Finally, don't overlook the usual places you'd advertise - just be sure you're clear on how this job is different from the standard. A lot of people in cultural fields are leading a "double" professional life - an institutional one, where they do some traditional functional role, and an activist/personally driven one where they are developing community projects and events. This could give someone who knows both grassroots organizing and your field the chance to do all of what they love in one place. It's how I've seen museums making progress in this area - inviting people to not separate personal and professional passions, but bring them to bear on new positions that use both.
posted by Miko at 11:47 AM on February 2, 2014 [1 favorite]

Best answer: Also, drop a line to the organizations whose sites you like (and I'd add Project for Public Spaces) and ask them to share with their networks. They just might.
posted by Miko at 11:49 AM on February 2, 2014

I think you can look within the normal library channels (recent graduates especially) and find a lot of people with that interest/background. I just came from a library conference where there were tonnes of sessions on that exact thing as well. I'm setting up a collaborative workspace/makerspace/local small business association in my public library and my background is MLS/Activism.

I am assuming you are a public library, please forgive me if you are not. One thing I have found in my 20 years in the library field is that it is easier for a librarian to create concrete action within the beaucracy of civil service than an activist to work within the very real confines of a public library that simply aren't there in activist organisations or collectives. For some people those confines are stifling, for others it is a challenge. You want someone with the later attitude because someone that finds politics/procedures/policies will quickly get burned out. For instance, I have been working almost a year on my proposal and it just recently got accepted due to politics and timing rather than my hard work; I'm okay with that but other people may not have been willing to bang their head against the wall for so long.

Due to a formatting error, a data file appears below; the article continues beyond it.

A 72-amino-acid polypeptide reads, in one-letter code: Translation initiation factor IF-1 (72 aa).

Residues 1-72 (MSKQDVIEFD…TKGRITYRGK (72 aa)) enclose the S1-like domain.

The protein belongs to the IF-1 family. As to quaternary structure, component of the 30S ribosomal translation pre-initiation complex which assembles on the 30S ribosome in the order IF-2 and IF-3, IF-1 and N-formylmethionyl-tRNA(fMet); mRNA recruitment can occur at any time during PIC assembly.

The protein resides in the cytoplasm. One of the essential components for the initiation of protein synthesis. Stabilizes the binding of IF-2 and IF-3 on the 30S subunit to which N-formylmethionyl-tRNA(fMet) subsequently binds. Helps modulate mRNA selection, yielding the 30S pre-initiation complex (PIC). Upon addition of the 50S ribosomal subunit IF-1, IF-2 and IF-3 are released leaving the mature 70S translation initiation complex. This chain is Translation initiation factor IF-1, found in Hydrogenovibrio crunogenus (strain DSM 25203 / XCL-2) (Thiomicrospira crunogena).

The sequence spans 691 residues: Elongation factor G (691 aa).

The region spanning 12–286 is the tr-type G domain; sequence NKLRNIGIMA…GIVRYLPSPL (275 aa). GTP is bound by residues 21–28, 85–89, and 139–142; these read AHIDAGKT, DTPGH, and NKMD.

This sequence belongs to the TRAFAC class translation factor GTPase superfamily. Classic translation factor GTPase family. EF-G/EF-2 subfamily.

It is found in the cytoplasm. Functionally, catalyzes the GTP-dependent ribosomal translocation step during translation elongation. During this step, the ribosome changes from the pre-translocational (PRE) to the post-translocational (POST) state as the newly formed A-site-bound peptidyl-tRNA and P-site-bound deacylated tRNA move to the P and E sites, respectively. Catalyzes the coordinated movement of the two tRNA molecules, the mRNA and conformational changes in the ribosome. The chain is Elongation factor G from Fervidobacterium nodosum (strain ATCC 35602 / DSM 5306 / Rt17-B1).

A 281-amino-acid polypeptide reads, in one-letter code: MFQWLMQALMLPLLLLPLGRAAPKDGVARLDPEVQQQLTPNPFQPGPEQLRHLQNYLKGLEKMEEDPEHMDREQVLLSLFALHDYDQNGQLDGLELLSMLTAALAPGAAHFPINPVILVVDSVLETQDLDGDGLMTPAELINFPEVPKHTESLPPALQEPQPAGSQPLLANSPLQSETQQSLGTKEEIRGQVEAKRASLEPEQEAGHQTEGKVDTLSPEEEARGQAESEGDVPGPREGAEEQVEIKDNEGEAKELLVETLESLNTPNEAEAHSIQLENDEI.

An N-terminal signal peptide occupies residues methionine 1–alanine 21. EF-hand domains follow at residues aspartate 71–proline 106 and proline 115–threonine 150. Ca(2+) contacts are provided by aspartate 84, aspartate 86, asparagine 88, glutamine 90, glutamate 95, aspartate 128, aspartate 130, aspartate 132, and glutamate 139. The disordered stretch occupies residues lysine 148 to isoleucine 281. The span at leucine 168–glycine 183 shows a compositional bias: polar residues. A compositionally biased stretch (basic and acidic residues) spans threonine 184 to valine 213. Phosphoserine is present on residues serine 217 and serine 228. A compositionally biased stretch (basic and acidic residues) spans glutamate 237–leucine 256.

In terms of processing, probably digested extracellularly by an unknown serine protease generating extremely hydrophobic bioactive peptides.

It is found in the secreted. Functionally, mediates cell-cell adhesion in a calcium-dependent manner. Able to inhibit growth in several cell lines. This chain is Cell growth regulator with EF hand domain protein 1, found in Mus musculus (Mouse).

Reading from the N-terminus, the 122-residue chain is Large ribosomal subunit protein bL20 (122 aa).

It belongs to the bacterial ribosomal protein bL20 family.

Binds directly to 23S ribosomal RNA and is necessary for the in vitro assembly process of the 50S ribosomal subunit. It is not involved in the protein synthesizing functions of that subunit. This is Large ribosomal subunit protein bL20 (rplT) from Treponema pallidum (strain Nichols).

posted by saucysault at 1:19 PM on February 2, 2014 [1 favorite]

Response by poster: Thanks for the great responses & ideas, Miko & Saucy!

There is a NH State Council on the Arts, which does have a job board.

I have a bit of work to do on the job title and job description front. But my sincere hope is that there are folks out there dying to find a job like this, thinking that it just doesn't exist, and that they will be alert to any opportunity that gives even a whiff of what we're talking about here.

I will definitely reach out directly to all the orgs mentioned & use MeFi Jobs along with all the usual channels in my own field.

Saucy was correct -- I am in the public library sector. That said, we're a small library in a town of just 8,000 & we have a great deal of autonomy. So bureaucracy will be much less of an obstacle. Not that I have carte blanche, but I think simple inertia will be & a lack of established models will be the bigger stumbling blocks.

Many thanks again -- some really good leads there.
posted by woodman at 2:07 PM on February 3, 2014